Black wallaby, Black-tailed wallaby, Fern wallaby, Black pademelon, Stinker (in Queensland), Black stinker
The swamp wallaby (Wallabia bicolor ) is a small macropod marsupial of eastern Australia. This wallaby is also commonly known as the black wallaby, with other names including black-tailed wallaby, fern wallaby, black pademelon, stinker (in Queensland), and black stinker (in New South Wales) on account of its characteristic swampy odour.Show More
The swamp wallaby is the only living member of the genus Wallabia.Show Less
The only living species of the Wallabia genus, this small marsupial is covered with dark brown fur, exhibiting lighter rusty markings on the belly, chest and base of the ears. The Swamp wallaby is endemic to the eastern regions of Australia. This animal has occasionally been taken for a panther due to the dark coloration of its fur and a long black tail, which strike the eye unlike the hindquarters of this animal, which are often difficult to see in the dense cover of the Australian bush.
These animals are distributed throughout the eastern coast of Australia, including southeastern South Australia, Victoria, eastern Queensland and eastern New South Wales. The Swamp wallabies can live in various habitats. However, they usually prefer dense forests, woodlands and swampy areas. They generally avoid open environments, unless there are nearby areas with thick brush growth.
Swamp wallabies are solitary animals. They do not appear to be territorial. These wallabies have been seen feeding together with other unrelated species without showing any territorial behavior. Home range of a Swamp wallaby is typically 16 ha, often overlapping with these of conspecifics. Swamp wallabies usually spend their daytime hours resting in under-storey and sheltered areas with dense vegetation. At dusk, these nocturnal animals come out to graze in open grasslands. In order to move fast, they take long leaps while holding their tails horizontal and their heads low. Meanwhile, they seem to be poorly coordinated when moving slowly.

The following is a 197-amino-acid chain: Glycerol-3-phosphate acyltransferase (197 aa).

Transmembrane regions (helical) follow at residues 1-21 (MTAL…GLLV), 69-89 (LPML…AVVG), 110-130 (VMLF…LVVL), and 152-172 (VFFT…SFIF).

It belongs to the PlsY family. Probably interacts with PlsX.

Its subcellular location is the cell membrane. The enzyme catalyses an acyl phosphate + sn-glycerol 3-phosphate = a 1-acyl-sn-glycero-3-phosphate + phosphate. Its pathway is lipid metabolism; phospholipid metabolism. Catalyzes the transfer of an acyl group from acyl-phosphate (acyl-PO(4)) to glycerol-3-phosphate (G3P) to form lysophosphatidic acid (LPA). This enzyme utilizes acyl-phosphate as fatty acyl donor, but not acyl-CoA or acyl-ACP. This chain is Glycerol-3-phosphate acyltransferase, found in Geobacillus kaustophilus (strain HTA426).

Swamp wallabies are polygynous. Males of this species tend to look for receptive females and mate with them in foraging areas instead of finding them in sheltered areas during the daytime hours. Male wallabies fiercely compete with each other for their mating rights. These confrontations end with short kicking attacks, defining the winning male, which is usually the larger individual. Swamp wallabies mate throughout the year rather than having a specific mating season. Gestation period lasts for 33 - 38 days, yielding a single baby, which remains in the pouch of its mother for around 36 weeks after birth. Young wallabies feed upon maternal milk for up to 15 months, reaching maturity within 15 - 18 months.
Swamp wallaby has suffered from destruction of its natural habitat, which has had a negative impact on the overall population of this animal. In addition, due to destroying crops, Swamp wallaby has also been killed by farmers as a pest.
According to IUCN, the Swamp wallaby is common and widespread throughout its range but no overall population estimate is available. Currently, this species is classified as Least Concern (LC), and its numbers are increasing.